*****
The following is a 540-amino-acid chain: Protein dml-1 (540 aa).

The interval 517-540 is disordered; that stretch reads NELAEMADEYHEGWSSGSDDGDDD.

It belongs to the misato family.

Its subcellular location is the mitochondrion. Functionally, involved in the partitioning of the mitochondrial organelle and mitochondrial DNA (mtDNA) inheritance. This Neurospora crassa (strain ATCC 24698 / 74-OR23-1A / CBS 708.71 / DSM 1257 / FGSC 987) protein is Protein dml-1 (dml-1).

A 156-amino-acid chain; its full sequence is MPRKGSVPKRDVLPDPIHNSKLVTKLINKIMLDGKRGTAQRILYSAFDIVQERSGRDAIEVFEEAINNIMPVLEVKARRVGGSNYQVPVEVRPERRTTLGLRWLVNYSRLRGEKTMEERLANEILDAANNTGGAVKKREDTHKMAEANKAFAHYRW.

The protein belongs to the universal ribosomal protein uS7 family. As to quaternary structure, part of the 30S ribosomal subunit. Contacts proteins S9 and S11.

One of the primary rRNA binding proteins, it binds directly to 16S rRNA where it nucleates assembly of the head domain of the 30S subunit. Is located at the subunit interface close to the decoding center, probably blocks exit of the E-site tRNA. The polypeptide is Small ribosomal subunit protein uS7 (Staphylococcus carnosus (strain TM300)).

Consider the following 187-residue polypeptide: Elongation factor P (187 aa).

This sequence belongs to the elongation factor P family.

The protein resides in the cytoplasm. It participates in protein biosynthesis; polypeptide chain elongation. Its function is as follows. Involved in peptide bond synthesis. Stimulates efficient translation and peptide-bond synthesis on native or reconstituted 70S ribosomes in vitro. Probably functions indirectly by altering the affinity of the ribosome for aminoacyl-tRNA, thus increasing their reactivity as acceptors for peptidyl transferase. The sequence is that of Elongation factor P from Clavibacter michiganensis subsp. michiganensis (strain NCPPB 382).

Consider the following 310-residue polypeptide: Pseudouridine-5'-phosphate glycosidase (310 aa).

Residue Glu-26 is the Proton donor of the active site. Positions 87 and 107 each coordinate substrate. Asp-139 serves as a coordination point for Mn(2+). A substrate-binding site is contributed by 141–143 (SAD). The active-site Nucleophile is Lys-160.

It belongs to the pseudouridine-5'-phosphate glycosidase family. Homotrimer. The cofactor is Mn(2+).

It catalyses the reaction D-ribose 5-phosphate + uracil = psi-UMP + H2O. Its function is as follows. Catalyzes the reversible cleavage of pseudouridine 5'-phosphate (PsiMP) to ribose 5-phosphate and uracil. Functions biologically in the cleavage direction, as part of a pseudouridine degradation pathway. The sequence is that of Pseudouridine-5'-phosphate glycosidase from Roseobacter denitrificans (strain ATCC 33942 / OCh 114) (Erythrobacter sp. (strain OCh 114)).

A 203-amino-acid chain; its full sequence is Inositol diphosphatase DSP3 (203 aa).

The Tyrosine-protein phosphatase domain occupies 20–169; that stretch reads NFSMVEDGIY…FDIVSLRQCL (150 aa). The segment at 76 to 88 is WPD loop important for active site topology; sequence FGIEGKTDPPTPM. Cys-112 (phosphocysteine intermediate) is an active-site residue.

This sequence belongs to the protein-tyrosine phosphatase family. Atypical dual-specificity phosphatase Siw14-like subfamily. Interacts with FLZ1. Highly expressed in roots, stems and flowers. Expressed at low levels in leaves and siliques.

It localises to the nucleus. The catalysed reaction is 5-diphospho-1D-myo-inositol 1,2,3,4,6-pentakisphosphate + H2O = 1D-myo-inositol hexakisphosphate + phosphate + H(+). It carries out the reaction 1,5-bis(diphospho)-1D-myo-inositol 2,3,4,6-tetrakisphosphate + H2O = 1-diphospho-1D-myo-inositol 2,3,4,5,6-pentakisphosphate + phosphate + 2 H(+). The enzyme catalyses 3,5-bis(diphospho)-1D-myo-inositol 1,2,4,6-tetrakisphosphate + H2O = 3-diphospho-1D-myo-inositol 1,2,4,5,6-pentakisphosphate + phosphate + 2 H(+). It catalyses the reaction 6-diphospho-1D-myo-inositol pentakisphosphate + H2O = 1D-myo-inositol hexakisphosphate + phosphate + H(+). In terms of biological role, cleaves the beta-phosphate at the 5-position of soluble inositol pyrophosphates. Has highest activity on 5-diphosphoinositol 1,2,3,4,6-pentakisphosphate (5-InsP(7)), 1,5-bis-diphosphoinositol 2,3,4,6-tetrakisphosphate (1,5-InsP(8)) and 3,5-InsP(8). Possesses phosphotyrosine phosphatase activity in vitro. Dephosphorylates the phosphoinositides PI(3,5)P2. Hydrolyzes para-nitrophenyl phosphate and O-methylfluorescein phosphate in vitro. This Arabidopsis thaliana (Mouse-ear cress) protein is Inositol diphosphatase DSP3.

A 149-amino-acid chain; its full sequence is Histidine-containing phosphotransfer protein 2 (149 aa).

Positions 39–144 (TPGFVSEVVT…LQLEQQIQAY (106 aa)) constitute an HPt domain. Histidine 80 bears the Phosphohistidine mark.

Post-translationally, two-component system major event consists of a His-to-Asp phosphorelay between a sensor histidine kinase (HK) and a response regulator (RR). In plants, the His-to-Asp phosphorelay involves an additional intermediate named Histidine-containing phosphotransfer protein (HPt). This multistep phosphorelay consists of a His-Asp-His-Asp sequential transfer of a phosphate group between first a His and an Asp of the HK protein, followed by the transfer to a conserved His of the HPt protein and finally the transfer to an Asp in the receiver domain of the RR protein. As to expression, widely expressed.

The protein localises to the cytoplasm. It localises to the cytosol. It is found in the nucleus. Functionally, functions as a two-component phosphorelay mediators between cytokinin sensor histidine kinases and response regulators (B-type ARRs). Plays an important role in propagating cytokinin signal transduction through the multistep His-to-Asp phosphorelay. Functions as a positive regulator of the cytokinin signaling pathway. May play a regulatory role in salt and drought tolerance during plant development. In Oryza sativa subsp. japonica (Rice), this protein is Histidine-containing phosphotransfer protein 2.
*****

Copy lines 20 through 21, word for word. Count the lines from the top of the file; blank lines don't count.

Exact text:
Positions 39–144 (TPGFVSEVVT…LQLEQQIQAY (106 aa)) constitute an HPt domain. Histidine 80 bears the Phosphohistidine mark.

Post-translationally, two-component system major event consists of a His-to-Asp phosphorelay between a sensor histidine kinase (HK) and a response regulator (RR). In plants, the His-to-Asp phosphorelay involves an additional intermediate named Histidine-containing phosphotransfer protein (HPt). This multistep phosphorelay consists of a His-Asp-His-Asp sequential transfer of a phosphate group between first a His and an Asp of the HK protein, followed by the transfer to a conserved His of the HPt protein and finally the transfer to an Asp in the receiver domain of the RR protein. As to expression, widely expressed.